In the end I’d have to say her work is compelling to experience, and it’s not just this series. Some of her other series on her website are really interesting and neat ideas that deal with family and its many aspects. You are also able to see how she incorporates image and installation.

Monday, February 21, 2011

David Alvarez submits MoCP Link

The Museum of Contemporary Photography (MoCP) is the only museum in the Midwest with an exclusive commitment to the medium of photography. By presenting projects and exhibitions that embrace a wide range of contemporary aesthetics and technologies, the Museum strives to communicate the value and significance of photographic images as expressions of human thought, imagination, and creativity.

Sunday, February 20, 2011

David Alvarez reviews Tokihiro Sato

To view more of Sato's images click here.
Drawing with Light: Tokihiro Sato's Photographs

Tokihiro Sato was born in Japan in 1957, and attended the Tokyo National University of Fine Arts and Music with a specialization in Sculpture. As a student Sato learned how to use large format cameras to document his work, but it was in 1987 that he began to incorporate photography into his sculpture. His first experiments with this merger of the two media consisted of long exposures, in which Sato used flashlights to draw lines of light around his sculptures.

His experimentations excited him and he began to work increasingly in photography and shortly thereafter he pushed his 'light drawings' past sculpture into other media, nature in particular. Sato's technique is simple enough to explain, much harder to accomplish; he uses a large format camera and makes exposures that last anywhere from one to three hours. After he sets up the shot, he navigates the landscape and uses either flashlights or mirrors (to reflect sunlight) directed at the camera to trace lines in the space. Patience and discipline is definitely involved.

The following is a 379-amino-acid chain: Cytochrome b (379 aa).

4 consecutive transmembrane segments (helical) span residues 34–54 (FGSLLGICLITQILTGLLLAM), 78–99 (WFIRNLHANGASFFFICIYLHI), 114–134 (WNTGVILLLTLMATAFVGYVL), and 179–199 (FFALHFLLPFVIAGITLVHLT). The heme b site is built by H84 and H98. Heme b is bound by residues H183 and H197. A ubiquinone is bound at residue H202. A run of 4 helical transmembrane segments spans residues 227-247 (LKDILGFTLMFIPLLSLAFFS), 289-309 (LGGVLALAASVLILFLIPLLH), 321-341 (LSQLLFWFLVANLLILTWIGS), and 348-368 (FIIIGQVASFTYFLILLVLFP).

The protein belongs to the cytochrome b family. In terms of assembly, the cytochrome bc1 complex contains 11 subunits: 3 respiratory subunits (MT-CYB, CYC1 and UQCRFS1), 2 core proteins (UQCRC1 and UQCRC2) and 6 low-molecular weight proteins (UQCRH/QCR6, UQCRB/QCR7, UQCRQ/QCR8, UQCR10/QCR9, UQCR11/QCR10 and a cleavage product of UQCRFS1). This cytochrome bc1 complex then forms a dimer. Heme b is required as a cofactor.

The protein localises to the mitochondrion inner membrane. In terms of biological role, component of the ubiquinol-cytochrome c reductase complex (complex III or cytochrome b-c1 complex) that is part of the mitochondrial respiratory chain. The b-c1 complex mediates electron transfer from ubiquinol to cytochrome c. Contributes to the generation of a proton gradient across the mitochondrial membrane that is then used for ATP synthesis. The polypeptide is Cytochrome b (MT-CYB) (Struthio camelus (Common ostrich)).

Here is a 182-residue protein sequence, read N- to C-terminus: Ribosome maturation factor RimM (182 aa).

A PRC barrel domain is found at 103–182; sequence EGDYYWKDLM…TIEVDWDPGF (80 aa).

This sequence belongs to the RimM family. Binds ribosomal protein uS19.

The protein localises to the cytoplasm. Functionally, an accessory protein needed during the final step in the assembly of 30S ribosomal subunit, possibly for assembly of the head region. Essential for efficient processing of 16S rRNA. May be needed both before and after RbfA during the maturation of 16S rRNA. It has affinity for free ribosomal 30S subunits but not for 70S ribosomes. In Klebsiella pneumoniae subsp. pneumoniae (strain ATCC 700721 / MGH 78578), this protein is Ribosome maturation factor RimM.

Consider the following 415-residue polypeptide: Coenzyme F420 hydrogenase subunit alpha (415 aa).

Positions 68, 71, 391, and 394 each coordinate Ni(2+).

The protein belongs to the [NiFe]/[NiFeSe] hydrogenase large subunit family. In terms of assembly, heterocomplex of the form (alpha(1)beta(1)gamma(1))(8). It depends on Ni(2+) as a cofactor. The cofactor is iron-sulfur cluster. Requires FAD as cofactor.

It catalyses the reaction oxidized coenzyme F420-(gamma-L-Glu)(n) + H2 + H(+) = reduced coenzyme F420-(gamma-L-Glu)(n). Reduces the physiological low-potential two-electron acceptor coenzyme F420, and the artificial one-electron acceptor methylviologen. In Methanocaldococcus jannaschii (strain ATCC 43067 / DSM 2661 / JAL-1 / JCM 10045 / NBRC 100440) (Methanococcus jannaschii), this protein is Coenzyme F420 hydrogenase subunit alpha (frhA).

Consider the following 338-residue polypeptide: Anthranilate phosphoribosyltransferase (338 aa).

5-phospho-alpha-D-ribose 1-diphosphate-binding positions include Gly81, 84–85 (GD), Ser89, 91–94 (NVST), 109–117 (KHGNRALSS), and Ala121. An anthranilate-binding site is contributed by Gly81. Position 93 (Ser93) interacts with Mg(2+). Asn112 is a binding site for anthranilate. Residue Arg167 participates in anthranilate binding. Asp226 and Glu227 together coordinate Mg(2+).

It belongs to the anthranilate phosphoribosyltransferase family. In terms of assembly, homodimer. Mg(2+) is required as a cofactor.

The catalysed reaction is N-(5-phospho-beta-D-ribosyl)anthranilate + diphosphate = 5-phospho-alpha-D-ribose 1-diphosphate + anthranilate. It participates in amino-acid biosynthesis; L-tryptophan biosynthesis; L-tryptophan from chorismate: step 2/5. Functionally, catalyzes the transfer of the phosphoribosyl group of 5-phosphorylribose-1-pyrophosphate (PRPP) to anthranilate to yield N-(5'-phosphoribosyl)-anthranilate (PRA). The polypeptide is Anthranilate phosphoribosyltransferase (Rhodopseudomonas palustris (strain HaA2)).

His images are beautiful, entrancing, and certainly surreal in my opinion; however, they are also much more than simple lines of light hovering in a landscape. They seem to be timeless, and yet at the same time they seem to record a passage of time. The 'light drawings' are much more than random sparks, swirls, and lines of light thrown into various landscapes; in each the lights left hovering in the images seem to reflect the mood of their respective landscapes. Whether it be tranquil and calm like in #323 Yotsukura or chaotic and reflective of moving across staircases as in #22.

Monday, February 14, 2011

Heesun Park reviews Barbara Probst

Barbara Probst is a photographer and contemporary artist,She was born in Munich, Germany and lives and works in New York and Munich.

she images use multiple points of view by employing as many as twelve cameras and tripods, arranged around the subject, to photograph multiple points of view captured in separate images but taken simultaneously with a single radio-controlled shutter release.

When I go to Houston I had chance to see her work, I really wanted to use her techniques for my final work, but it was really hard. But I am sure I will try some day.

Hee sun Park reviews Kim sooja

She did many Installations check out her web!

have a nice day!

by Sun

Sunday, February 13, 2011

David Alvarez reviews Uta Barth

Uta Barth: Nowhere Near
Uta Barth was born in Berlin, Germany in 1958 and now lives and woks in Los Angeles. Unlike most photographers whom tend to focus on one subject or another to inform the content, Barth tends to blur her images so there is no clear subject. To accomplish her preferred aesthetic Barth not only experiments with focus, as previously mentioned, but with depth of field and framing to create photographs that are suggestive rather than descriptive. Moreover, Barth sees photography in two distinct ways; firstly in the technical aspect (the camera as an actual representation device). The second is much more conceptual; a metaphor for the human consciousness; an extension of the human psyche if you will.

In 1999 Barth presented a series of work entitled Nowhere Near: the photographs in this series were all shot at her house in LA through her living room window. They documented what she could see from this particular window over and expanse of 12 months. These photographs for me, were slightly boring at at first glance (This might have been different had I seen them the way they should have been exhibited and not pages in a book). However, I was intrigued and how empty they seemed...which made me study them more.